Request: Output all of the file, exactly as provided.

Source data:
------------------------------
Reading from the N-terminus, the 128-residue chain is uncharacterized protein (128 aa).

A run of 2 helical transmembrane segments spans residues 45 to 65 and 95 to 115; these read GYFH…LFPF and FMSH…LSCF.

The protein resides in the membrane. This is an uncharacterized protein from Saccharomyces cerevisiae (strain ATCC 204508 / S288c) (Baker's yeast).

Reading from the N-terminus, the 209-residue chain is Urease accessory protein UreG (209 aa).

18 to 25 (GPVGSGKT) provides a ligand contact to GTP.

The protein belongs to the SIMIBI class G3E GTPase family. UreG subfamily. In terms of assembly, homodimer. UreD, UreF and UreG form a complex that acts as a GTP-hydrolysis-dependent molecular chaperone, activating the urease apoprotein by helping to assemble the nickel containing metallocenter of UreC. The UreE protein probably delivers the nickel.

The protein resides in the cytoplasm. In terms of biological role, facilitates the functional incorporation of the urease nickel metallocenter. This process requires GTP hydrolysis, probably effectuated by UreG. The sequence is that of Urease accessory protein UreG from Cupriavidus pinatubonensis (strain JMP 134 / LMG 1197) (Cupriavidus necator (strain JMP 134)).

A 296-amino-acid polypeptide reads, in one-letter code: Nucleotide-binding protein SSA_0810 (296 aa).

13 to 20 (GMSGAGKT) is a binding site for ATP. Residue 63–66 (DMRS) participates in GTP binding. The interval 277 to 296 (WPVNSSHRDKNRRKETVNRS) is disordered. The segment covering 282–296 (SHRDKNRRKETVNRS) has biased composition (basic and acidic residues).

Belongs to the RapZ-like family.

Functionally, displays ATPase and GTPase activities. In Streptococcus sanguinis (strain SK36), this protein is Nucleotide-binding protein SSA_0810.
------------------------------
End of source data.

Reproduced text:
Reading from the N-terminus, the 128-residue chain is uncharacterized protein (128 aa).

A run of 2 helical transmembrane segments spans residues 45 to 65 and 95 to 115; these read GYFH…LFPF and FMSH…LSCF.

The protein resides in the membrane. This is an uncharacterized protein from Saccharomyces cerevisiae (strain ATCC 204508 / S288c) (Baker's yeast).

Reading from the N-terminus, the 209-residue chain is Urease accessory protein UreG (209 aa).

18 to 25 (GPVGSGKT) provides a ligand contact to GTP.

The protein belongs to the SIMIBI class G3E GTPase family. UreG subfamily. In terms of assembly, homodimer. UreD, UreF and UreG form a complex that acts as a GTP-hydrolysis-dependent molecular chaperone, activating the urease apoprotein by helping to assemble the nickel containing metallocenter of UreC. The UreE protein probably delivers the nickel.

The protein resides in the cytoplasm. In terms of biological role, facilitates the functional incorporation of the urease nickel metallocenter. This process requires GTP hydrolysis, probably effectuated by UreG. The sequence is that of Urease accessory protein UreG from Cupriavidus pinatubonensis (strain JMP 134 / LMG 1197) (Cupriavidus necator (strain JMP 134)).

A 296-amino-acid polypeptide reads, in one-letter code: Nucleotide-binding protein SSA_0810 (296 aa).

13 to 20 (GMSGAGKT) is a binding site for ATP. Residue 63–66 (DMRS) participates in GTP binding. The interval 277 to 296 (WPVNSSHRDKNRRKETVNRS) is disordered. The segment covering 282–296 (SHRDKNRRKETVNRS) has biased composition (basic and acidic residues).

Belongs to the RapZ-like family.

Functionally, displays ATPase and GTPase activities. In Streptococcus sanguinis (strain SK36), this protein is Nucleotide-binding protein SSA_0810.